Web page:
Context: A combination of methods is used for diagnosis of bladder cancer because no single procedure detects all malignancies. Urine tests are frequently part of an evaluation, but have either been nonspecific for cancer or required specialized analysis at a laboratory.
Objective: To investigate whether a point-of-care proteomic test that measures the nuclear matrix protein NMP22 in voided urine could enhance detection of malignancy in patients with risk factors or symptoms of bladder cancer.
Design, setting, and patients: Twenty-three academic, private practice, and veterans' facilities in 10 states prospectively enrolled consecutive patients from September 2001 to May 2002. Participants included 1331 patients at elevated risk for bladder cancer due to factors such as history of smoking or symptoms including hematuria and dysuria. Patients at risk for malignancy of the urinary tract provided a voided urine sample for analysis of NMP22 protein and cytology prior to cystoscopy.
Main outcome measures: The diagnosis of bladder cancer, based on cystoscopy with biopsy, was accepted as the reference standard. The performance of the NMP22 test was compared with voided urine cytology as an aid to cancer detection. Testing for the NMP22 tumor marker was conducted in a blinded manner.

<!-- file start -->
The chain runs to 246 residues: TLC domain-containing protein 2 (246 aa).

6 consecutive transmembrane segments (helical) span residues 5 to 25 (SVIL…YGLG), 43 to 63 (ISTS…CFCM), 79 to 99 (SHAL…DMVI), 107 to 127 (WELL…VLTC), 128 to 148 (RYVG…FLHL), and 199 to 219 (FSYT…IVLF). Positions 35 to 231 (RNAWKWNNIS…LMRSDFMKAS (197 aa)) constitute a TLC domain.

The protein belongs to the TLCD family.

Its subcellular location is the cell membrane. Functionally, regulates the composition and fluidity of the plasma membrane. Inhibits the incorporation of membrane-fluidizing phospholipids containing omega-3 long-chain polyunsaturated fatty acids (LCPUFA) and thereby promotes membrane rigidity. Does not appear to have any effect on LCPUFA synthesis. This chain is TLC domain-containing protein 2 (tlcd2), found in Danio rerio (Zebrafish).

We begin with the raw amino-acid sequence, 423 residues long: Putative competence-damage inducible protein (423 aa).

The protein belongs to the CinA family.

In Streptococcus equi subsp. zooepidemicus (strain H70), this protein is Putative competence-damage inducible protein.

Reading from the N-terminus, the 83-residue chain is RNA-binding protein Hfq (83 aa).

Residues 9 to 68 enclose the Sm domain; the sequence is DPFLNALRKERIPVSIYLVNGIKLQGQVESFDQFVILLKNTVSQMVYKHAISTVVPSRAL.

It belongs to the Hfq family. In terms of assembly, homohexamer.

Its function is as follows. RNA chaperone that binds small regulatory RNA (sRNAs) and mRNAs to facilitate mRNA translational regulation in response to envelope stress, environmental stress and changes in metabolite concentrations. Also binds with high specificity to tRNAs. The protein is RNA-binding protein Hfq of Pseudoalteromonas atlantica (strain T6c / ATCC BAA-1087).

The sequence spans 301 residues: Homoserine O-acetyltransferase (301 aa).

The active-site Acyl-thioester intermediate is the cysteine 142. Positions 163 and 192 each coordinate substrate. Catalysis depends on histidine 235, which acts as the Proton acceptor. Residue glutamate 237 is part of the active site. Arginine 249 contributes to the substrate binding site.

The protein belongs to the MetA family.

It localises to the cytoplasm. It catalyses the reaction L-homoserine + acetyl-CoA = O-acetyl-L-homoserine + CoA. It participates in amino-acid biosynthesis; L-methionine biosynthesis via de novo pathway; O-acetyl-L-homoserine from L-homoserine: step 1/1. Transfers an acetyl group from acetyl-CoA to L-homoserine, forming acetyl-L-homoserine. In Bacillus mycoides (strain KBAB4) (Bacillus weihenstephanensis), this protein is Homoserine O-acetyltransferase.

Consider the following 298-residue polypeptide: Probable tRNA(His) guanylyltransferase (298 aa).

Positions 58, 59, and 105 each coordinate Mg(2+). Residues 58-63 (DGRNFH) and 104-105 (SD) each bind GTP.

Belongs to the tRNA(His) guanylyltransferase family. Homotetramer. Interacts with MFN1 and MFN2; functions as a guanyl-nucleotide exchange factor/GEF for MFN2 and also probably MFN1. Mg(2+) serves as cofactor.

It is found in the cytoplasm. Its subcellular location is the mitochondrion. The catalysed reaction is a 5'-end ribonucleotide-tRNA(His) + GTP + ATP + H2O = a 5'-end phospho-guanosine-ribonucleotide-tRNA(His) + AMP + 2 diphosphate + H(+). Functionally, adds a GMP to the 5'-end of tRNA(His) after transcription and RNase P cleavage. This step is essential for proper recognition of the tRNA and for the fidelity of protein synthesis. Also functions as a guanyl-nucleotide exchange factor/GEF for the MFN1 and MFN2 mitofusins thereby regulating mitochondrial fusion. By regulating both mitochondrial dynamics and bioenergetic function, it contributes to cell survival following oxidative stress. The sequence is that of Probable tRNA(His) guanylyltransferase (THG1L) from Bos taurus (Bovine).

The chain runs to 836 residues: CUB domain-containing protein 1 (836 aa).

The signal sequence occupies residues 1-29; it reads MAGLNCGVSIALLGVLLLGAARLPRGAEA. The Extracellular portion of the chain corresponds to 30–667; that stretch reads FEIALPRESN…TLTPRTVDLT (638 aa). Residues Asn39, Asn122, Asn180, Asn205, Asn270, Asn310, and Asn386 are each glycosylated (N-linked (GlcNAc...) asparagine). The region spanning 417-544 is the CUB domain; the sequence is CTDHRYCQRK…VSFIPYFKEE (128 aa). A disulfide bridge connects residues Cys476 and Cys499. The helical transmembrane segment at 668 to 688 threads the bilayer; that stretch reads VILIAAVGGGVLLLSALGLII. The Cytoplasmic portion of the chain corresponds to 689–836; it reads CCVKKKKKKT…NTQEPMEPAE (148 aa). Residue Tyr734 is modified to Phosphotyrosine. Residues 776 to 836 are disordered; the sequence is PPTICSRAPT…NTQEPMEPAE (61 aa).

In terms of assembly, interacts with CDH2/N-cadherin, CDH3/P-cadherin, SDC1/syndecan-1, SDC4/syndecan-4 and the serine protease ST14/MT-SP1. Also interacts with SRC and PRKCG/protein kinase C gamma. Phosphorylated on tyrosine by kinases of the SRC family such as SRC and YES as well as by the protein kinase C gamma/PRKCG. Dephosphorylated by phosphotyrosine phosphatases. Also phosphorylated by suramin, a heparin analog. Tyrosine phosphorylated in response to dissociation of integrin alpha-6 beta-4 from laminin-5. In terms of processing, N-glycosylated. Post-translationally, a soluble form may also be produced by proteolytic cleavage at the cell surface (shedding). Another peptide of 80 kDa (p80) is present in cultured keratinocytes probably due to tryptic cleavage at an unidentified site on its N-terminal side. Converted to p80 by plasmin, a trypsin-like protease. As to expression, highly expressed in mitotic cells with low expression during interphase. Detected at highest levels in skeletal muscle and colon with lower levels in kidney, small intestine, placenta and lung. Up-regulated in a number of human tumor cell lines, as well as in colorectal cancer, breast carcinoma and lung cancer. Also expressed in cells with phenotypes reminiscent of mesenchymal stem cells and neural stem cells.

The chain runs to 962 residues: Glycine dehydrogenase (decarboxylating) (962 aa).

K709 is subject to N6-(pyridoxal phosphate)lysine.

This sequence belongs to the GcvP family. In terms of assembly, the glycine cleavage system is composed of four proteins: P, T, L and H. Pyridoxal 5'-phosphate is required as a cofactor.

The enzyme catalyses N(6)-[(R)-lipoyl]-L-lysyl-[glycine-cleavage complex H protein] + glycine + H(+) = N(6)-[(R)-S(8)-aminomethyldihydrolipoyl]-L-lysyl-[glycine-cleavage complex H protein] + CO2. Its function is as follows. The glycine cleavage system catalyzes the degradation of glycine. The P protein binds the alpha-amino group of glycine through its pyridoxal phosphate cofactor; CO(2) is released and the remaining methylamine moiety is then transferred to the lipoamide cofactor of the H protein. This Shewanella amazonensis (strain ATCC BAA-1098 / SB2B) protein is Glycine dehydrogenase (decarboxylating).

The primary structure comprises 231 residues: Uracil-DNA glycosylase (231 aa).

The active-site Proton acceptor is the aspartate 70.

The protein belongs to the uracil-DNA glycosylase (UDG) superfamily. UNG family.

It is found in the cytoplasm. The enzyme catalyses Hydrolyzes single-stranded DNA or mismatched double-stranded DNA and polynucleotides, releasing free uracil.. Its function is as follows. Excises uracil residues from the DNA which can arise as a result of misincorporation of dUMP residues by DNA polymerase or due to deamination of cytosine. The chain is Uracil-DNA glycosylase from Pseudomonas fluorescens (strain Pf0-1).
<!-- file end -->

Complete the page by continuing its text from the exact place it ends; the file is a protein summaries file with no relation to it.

Results: Bladder cancer was diagnosed in 79 patients. The NMP22 assay was positive in 44 of 79 patients with cancer (sensitivity, 55.7%; 95% confidence interval [CI], 44.1%-66.7%), whereas cytology test results were positive in 12 of 76 patients (sensitivity, 15.8%; 95% CI, 7.6%-24.0%). The specificity of the NMP22 assay was 85.7% (95% CI, 83.8%-87.6%) compared with 99.2% (95% CI, 98.7%-99.7%) for cytology. The proteomic marker detected 4 cancers that were not visualized during initial endoscopy, including 3 that were muscle invasive and 1 carcinoma in situ.
Conclusion: The noninvasive point-of-care assay for elevated urinary NMP22 protein can increase the accuracy of cystoscopy, with test results available during the patient visit.